Decks are popular outdoor living spaces almost everywhere in the US–they range from small platforms barely big enough to hold a grill and a chair, to massive expanses featuring several levels. But there’s one things all decks have in common–connecting to the house itself– and how that’s done can derail your home sale.
A deck has to meet local building codes, and those codes universally require the deck structure to attach to the house. If your deck was professionally built and installed, you paid a lot to have it done correctly and it should have several points where it is bolted to the house. If you and a couple of buddies put it together one weekend, you might not have the engineering expertise to know to how successfully connect the deck to the house, and while it might feel sturdy and solid, an inspector may have a different opinion.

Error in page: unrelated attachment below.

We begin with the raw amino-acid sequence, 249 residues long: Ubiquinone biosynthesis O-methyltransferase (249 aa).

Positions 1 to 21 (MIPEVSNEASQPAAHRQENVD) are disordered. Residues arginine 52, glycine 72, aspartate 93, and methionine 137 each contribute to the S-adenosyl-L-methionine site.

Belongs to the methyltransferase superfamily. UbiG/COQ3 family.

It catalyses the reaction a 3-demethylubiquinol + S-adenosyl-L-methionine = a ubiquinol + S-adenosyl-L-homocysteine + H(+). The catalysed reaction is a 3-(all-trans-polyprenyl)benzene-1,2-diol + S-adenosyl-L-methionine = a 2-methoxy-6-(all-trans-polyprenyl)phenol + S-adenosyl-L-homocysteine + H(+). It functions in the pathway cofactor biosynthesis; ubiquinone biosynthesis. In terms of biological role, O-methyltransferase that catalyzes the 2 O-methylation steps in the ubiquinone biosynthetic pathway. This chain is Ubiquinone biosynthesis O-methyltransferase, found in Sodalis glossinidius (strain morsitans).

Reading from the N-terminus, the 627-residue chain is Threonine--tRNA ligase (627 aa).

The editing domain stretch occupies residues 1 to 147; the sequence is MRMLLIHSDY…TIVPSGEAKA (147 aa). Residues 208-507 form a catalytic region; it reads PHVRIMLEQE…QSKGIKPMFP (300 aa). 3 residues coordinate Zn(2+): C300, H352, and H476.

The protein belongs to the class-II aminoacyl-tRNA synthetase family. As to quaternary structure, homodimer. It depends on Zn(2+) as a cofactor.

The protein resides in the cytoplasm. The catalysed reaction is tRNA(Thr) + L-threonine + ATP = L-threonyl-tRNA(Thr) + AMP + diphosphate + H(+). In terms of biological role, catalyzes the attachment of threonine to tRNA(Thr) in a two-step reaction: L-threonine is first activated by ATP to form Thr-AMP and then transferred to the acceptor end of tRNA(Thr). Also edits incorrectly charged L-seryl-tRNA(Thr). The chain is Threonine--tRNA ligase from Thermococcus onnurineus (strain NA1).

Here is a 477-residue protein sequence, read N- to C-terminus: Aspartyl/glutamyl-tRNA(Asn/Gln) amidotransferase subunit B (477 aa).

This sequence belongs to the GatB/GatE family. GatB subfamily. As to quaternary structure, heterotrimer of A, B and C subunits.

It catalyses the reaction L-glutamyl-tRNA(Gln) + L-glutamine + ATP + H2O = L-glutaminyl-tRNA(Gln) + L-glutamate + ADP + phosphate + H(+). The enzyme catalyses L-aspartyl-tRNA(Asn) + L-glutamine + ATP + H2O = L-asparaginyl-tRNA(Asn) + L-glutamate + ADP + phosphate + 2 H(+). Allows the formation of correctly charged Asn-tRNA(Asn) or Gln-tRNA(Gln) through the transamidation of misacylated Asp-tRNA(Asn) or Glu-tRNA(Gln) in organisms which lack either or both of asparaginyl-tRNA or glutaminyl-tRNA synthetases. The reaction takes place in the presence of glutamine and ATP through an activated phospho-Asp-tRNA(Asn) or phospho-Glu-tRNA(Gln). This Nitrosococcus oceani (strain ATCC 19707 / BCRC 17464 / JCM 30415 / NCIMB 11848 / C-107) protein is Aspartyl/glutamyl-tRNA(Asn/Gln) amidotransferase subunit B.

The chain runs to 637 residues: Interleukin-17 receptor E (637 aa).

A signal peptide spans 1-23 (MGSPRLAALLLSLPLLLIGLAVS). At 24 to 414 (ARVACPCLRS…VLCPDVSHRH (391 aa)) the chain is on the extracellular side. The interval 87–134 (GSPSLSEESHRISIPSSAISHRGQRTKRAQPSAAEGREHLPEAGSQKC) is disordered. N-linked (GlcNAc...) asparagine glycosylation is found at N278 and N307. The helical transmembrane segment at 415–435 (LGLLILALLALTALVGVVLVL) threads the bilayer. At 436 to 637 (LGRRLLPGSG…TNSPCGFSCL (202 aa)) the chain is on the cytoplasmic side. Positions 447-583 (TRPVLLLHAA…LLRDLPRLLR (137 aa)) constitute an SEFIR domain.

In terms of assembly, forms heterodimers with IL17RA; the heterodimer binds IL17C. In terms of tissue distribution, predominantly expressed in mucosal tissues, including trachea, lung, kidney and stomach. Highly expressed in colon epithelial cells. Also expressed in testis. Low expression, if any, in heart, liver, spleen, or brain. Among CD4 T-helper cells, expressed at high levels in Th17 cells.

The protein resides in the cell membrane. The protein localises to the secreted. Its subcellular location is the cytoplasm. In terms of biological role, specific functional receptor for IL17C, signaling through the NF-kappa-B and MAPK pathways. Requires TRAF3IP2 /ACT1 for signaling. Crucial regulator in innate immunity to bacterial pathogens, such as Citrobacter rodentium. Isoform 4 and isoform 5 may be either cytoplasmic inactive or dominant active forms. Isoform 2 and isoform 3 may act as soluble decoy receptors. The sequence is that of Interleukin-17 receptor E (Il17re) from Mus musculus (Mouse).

When you go the traditional route of selling your home, the buyers typically hire a home inspector before they fully commit to buying your house. That inspector’s job is to nitpick every detail of your house, and one of the places they focus on the most is the deck. They’ll check the size and location of the bolts, and if the deck is raised they’ll go under the house to check for any loose bolts or rotted wood–things you’ve probably never thought about. They’ll also check for any signs of rot on the deck itself, and for any loose rails or stair risers. He’ll also confirm that your deck rails meet current code–in many states, the rails must be vertical instead of horizontal as a precaution against small children falling through the rails.
If you’re concerned that your deck is, in fact, a wreck, contact us at Seller’s Advantage and let us worry about the details. We’ll buy your house AS-IS. You can call us at 1-888-654-AS-IS(2747) or go online for a quote, and we’ll usually have an offer for your home within a business day. It’s the new way to sell, without the hassle.